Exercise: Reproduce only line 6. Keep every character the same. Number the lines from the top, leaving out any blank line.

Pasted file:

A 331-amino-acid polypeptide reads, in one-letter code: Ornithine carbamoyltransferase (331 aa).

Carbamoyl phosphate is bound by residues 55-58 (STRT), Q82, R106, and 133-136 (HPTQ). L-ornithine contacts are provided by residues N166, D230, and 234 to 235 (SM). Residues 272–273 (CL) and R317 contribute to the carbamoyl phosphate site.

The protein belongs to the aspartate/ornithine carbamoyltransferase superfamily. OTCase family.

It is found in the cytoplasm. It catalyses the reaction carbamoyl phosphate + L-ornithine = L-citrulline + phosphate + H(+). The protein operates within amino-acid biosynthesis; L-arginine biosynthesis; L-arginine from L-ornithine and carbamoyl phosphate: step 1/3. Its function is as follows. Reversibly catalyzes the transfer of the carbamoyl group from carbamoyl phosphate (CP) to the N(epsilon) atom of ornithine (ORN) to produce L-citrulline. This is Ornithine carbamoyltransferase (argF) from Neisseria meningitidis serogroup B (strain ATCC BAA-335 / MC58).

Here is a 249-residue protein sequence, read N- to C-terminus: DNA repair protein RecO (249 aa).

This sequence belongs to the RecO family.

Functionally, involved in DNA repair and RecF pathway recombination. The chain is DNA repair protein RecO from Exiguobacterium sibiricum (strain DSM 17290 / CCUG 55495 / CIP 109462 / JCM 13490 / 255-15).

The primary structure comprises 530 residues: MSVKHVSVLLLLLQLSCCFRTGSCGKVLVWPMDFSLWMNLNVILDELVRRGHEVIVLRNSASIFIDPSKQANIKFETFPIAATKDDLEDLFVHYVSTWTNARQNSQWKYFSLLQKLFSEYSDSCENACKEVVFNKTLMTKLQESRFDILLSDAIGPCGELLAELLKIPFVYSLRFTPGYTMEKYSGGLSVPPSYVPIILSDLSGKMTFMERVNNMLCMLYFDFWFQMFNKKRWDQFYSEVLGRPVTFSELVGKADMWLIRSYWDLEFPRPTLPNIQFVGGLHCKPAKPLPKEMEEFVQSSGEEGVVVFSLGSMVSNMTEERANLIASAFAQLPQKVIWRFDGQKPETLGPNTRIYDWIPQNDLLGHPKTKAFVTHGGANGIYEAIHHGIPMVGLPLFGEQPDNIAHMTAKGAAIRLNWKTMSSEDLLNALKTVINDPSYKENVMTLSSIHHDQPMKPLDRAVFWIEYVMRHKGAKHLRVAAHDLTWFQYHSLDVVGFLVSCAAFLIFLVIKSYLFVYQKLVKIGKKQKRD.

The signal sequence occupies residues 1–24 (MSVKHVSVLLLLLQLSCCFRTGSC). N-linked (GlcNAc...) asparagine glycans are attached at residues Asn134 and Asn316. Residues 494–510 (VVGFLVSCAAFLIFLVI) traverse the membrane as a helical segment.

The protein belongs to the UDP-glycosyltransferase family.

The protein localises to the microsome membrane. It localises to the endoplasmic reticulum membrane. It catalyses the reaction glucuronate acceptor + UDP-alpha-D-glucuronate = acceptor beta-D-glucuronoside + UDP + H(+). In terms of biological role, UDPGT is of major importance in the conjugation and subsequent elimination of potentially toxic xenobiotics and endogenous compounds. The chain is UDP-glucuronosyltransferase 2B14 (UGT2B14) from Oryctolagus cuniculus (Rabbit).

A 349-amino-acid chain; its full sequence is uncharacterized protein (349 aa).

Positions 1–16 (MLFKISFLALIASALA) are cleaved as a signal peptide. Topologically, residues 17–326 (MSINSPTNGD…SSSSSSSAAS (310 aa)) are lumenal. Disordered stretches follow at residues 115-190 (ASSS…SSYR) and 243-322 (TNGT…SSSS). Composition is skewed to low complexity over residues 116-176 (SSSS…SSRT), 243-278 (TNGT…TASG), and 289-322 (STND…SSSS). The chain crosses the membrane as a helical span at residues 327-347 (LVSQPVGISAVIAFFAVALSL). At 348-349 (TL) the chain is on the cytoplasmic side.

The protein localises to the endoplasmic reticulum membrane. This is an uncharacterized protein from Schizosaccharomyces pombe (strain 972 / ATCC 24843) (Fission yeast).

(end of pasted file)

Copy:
This sequence belongs to the RecO family.